Effective communication through huddles and debriefs are essential to the success of family conversations. When offering the opportunity of organ and tissue donation to families of potential donors, the designated requestor needs to establish the overall objective of the conversation as it may differ by family. In some cases, the goal may be to maximize donation to ensure that the patient’s wishes regarding donation are honored, or it may be to support families in making the best decision for their loved one. Coordinating team huddles prior to broaching the topic of donation with a family is an efficient way to ensure the family’s needs are met.



Listen to families and their concerns. Confirming and rephrasing communicated needs often leads to greater trust and intimacy with patient families. Also, using the patients name out loud while speaking about donation reinforces the personal nature of donation and conveys meaningful respect as well.


This difficult decision.  Pain and suffering (grief) for them can be a process of time. Also, it may be a surprise for them to learn what decisions their loved ones have made.


The single ability that OPOs have to bond, learn and support their feelings. Upholding their traditions, rituals or beliefs may be all it takes.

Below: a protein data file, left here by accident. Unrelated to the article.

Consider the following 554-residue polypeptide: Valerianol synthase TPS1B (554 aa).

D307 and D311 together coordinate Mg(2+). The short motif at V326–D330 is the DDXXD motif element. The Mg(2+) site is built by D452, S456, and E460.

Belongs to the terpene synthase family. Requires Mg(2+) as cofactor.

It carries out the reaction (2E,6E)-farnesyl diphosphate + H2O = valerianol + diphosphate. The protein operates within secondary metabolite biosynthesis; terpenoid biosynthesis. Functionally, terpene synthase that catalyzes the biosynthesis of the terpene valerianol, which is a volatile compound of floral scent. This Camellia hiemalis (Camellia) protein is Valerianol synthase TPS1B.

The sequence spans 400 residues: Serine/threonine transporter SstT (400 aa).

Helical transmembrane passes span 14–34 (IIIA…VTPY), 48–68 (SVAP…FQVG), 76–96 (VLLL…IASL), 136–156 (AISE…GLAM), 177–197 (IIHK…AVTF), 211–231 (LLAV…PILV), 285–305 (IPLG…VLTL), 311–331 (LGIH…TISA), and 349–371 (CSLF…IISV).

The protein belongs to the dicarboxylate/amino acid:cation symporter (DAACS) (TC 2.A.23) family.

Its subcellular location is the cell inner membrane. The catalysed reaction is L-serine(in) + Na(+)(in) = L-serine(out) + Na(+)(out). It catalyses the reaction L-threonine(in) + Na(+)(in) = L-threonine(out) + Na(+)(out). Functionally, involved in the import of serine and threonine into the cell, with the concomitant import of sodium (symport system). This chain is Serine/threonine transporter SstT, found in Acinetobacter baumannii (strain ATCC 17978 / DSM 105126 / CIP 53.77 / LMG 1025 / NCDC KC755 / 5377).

It’s the process that provides greater autonomy to families through the sharing of relevant information that controls their loved one’s decision or the lives they can save together.

Elements of an Effective Huddle

  • Review of patient’s medical status and suitability
  • Identify patient’s donor designation, if available
  • Determine Legal Next of Kin (LNOK) and family decision makers or influencers
  • Assess family circumstances, faith, values, culture, etc. and how they may impact the decision-making process. Integrate Palliative Care and Spiritual Care, as needed.
  • Establish appropriate timing for the donation discussion based on the family’s needs, patient stability, declaration of death, staff availability, etc. Ensure a clear separation between delivery of prognosis and donation
  • Determine the best location for family conversations. Locate a private, quiet, and comfortable space.

Elements of a Successful Approach

  • Be transparent with the roles and responsibilities of the healthcare team, including the OPO coordinators ◆ Describe the value of donation
  • Review the patient’s registry information and/or donation intentions, if applicable